Caley Leaves Mark Fighting for Health Equity as She Retires

After seeing the real issues of inequality with her patients as a nurse, Sylvia Caley (MBA ’86, J.D. ’89) went to law school to help more people rather than just one patient at a time. This influenced her to commit time and resources to achieving health equity.

Caley is retiring after 11 years as the director of the Health Law Partnership (HeLP), a medical-legal community collaboration among Children’s Healthcare of Atlanta, the Atlanta Legal Aid Society and the College of Law and the co-director of the HeLP Legal Services Clinic, which she helped found. Additionally, Caley teaches courses on health policy and legislation and clinical skills and is a member of the Grady Health System Ethics Committee and the Children’s Healthcare of Atlanta Bioethics and Public Affairs Committees.

Sylvia Caley (MBA ’86, J.D. ’89)

Caley worked with vulnerable patients and wanted to be able to improve circumstances for as many people as possible. Those experiences influenced her health advocacy class. While at patients’ bedsides, she saw a lot of uninsured patients, which motivated her to work on issues of increasing access to coverage. This also educated her about social deterrents affecting one’s ability to be and stay healthy and achieve happiness.

Her hospital experience and her first job after law school with the Atlanta Legal Aid Society’s family law unit helped inspire her to start the HeLP Legal Services Clinic. While with the family law unit, Caley realized her clients had a lot of health issues and health-harming legal problems in addition to family law issues.

Over time, she started dealing more and more with the health issues. And, she thought if she could move her office into the hospital, she could help even more people.

Steven Gottlieb, director of the Atlanta Legal Aid Society, has worked with Caley ever since she was hired at Atlanta Legal Aid. “Slyvia has always had an extraordinary commitment and dedication to her clients,” Gottlieb said.

He also commended her for starting the HeLP Clinic. “What she will be most known for is being the founder of the Health Law Partnership (HeLP). It was her vision to have Legal Aid lawyers and law students serve clients in the hospital. She pursued it for over 15 years until it came to fruition in a partnership with GSU, Atlanta Legal Aid and Childrens’ Healthcare of Atlanta. I was so taken by her vision and so trusting of her talent, that I supported her in that quest even when she no longer was an attorney with Legal Aid.”

Dr. Robert Pettignano, medical director of the Health Law Partnership and pediatrician at Children’s Healthcare said that Caley is an “invaluable contributor to the care of our patients/clients, to the practice of medical legal partnership and more specifically to the Health Law Partnership. She has an ongoing drive to ‘do the right thing’ and it has been refreshing to see how she takes the cases of the children we serve to heart.”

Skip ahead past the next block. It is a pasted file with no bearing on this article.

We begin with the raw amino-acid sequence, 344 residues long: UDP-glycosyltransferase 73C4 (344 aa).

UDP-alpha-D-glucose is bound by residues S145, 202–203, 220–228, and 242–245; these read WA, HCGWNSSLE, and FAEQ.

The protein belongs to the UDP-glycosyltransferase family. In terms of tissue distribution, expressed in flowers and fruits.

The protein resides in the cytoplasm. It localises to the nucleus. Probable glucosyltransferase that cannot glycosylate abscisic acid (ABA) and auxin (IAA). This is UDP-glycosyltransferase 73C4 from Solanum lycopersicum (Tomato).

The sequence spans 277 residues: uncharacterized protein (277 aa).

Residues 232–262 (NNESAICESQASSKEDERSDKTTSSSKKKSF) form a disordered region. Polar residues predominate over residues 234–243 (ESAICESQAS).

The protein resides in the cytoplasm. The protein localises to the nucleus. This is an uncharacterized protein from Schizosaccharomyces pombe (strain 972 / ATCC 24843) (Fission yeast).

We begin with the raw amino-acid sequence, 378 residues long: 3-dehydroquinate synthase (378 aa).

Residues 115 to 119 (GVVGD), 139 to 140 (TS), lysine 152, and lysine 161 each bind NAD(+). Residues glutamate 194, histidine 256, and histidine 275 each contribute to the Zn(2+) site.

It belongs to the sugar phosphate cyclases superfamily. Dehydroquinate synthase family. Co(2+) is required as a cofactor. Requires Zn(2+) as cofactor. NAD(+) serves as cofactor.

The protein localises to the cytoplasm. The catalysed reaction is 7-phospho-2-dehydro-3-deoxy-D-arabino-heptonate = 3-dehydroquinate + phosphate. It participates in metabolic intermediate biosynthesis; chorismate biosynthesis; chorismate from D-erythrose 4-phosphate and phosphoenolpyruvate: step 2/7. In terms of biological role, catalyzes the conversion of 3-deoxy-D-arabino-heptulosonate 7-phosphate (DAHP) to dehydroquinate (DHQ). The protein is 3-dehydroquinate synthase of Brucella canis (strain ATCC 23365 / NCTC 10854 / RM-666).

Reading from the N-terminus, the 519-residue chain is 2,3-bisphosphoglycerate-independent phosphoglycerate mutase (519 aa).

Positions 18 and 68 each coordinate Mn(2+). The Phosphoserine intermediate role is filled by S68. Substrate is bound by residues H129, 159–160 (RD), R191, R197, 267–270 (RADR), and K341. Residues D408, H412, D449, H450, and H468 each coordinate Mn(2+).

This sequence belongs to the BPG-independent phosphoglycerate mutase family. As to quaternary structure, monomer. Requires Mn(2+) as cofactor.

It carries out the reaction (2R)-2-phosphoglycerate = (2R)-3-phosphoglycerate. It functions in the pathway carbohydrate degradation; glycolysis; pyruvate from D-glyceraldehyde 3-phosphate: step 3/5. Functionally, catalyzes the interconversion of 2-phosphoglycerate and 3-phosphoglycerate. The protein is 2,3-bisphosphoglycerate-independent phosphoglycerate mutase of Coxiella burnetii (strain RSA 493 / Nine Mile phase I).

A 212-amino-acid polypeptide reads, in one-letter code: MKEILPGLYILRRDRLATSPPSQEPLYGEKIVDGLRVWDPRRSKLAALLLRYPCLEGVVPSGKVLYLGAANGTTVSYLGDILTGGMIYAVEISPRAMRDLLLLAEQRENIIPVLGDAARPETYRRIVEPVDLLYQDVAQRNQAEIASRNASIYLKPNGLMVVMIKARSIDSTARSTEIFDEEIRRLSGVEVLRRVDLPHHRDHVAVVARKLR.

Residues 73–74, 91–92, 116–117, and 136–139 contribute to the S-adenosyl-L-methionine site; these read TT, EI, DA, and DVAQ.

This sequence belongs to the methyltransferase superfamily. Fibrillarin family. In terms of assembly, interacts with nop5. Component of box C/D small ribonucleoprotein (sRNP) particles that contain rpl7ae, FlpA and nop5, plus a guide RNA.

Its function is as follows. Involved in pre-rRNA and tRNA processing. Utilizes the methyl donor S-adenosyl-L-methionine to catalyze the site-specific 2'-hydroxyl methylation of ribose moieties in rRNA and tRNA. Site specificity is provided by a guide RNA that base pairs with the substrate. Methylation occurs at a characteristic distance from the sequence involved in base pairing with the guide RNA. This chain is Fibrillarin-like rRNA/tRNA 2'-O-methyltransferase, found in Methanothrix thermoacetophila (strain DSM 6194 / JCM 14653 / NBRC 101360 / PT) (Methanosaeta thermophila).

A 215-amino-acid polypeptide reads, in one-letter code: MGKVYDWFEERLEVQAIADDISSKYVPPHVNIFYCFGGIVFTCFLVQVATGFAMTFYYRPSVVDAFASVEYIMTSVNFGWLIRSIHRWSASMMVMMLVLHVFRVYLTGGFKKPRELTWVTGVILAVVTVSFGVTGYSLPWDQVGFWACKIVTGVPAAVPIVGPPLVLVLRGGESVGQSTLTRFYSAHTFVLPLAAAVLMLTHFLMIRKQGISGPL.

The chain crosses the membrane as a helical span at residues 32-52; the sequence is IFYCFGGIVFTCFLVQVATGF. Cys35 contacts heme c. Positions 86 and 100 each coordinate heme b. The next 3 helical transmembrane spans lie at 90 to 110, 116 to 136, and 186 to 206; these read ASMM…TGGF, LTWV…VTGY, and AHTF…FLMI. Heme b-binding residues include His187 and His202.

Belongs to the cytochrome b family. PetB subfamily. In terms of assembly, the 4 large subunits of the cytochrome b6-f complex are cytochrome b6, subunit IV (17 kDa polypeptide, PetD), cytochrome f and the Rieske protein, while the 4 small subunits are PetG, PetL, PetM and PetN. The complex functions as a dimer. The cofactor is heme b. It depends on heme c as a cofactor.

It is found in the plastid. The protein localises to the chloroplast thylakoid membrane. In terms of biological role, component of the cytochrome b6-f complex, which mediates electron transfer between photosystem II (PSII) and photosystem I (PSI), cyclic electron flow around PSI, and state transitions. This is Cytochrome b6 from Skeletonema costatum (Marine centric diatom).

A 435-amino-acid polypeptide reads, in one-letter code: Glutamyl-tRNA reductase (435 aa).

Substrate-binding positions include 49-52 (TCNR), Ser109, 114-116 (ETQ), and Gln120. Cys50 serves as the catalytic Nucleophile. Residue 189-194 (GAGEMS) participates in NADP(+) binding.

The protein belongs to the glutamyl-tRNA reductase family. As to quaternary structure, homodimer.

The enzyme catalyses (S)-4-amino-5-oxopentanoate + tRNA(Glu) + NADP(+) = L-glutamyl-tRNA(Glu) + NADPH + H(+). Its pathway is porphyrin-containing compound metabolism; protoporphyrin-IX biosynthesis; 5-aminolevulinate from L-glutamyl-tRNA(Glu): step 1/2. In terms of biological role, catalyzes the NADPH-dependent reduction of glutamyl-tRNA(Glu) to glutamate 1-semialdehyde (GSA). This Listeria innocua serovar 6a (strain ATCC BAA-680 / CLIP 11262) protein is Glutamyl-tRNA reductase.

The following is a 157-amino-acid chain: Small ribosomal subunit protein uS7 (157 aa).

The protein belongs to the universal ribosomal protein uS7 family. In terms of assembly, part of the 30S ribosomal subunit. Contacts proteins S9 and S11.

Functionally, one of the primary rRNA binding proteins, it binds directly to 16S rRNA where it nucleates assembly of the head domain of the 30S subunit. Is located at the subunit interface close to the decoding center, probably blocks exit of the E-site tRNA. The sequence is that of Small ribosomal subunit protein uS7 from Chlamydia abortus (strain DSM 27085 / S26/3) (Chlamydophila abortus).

Caley didn’t start the clinic right away, she started with a partnership. Her strong background in poverty law helped her know issues that would arise. She did a lot of education in the hospital with the social work team because they worked with patients. She helped them identify legal problems to make appropriate referrals.

Then, Caley started offering externships to Georgia State Law students through the partnership. She knew at the time that law school was interested in having more than one clinic. She talked to Charity Scott, the Catherine C. Henson Professor of Law, and together they wrote grant that was structured so that Caley and Lisa Radtke Bliss, clinical professor, could build the clinic space and buy furniture.

The key thing they wanted to do with the clinic was educate the next generation of professionals, both future lawyers and doctors, about the need for collaboration to address complex needs of patients and families in 21st century.

When Caley retires in June she says she “will miss the people and students, along with the daily opportunity to make someone’s life a little better and the opportunities to help develop good public policy around the area of health, children and families.”

Over the years as Caley helped clinic clients, she also touched the lives of her students. Laurice Lambert (J.D. ’10) met Caley in her second year of law school during a challenging time in her life.

“Sylvia’s kindness and compassionate manner allowed me to feel comfortable opening up to her, and from then on I looked to her as a mentor and friend,” Lambert said. “I am so thankful for all she has done to support and encourage me personally and professionally over the years. She is truly an amazing person that has touched and helped so many people.”

Bliss called Caley’s expertise and leadership in the Medical Legal Partnership movement unmatched.

“She is a thoughtful and generous collaborator, and I’m proud of our work together and the opportunities we had to share our work with others through multiple articles and book chapters, and at dozens of national and international conferences,” Bliss said. “She will be hard to replace. At the same time, I’m grateful that she has laid such an excellent foundation for HeLP and the HeLP Clinic to continue after her retirement.”

Dr. Pettignano said Professor Caley’s interaction with learners in medicine law and other inter-related professions is educational, thoughtful and engaging.

“Personally knowing her has enriched my life both professionally and, maybe more important, personally,” Dr. Pettignano said. “She is a caring, intelligent, supportive person who deserves the best that life has to offer. Her departure will leave a void that will take very, very big shoes to fill.”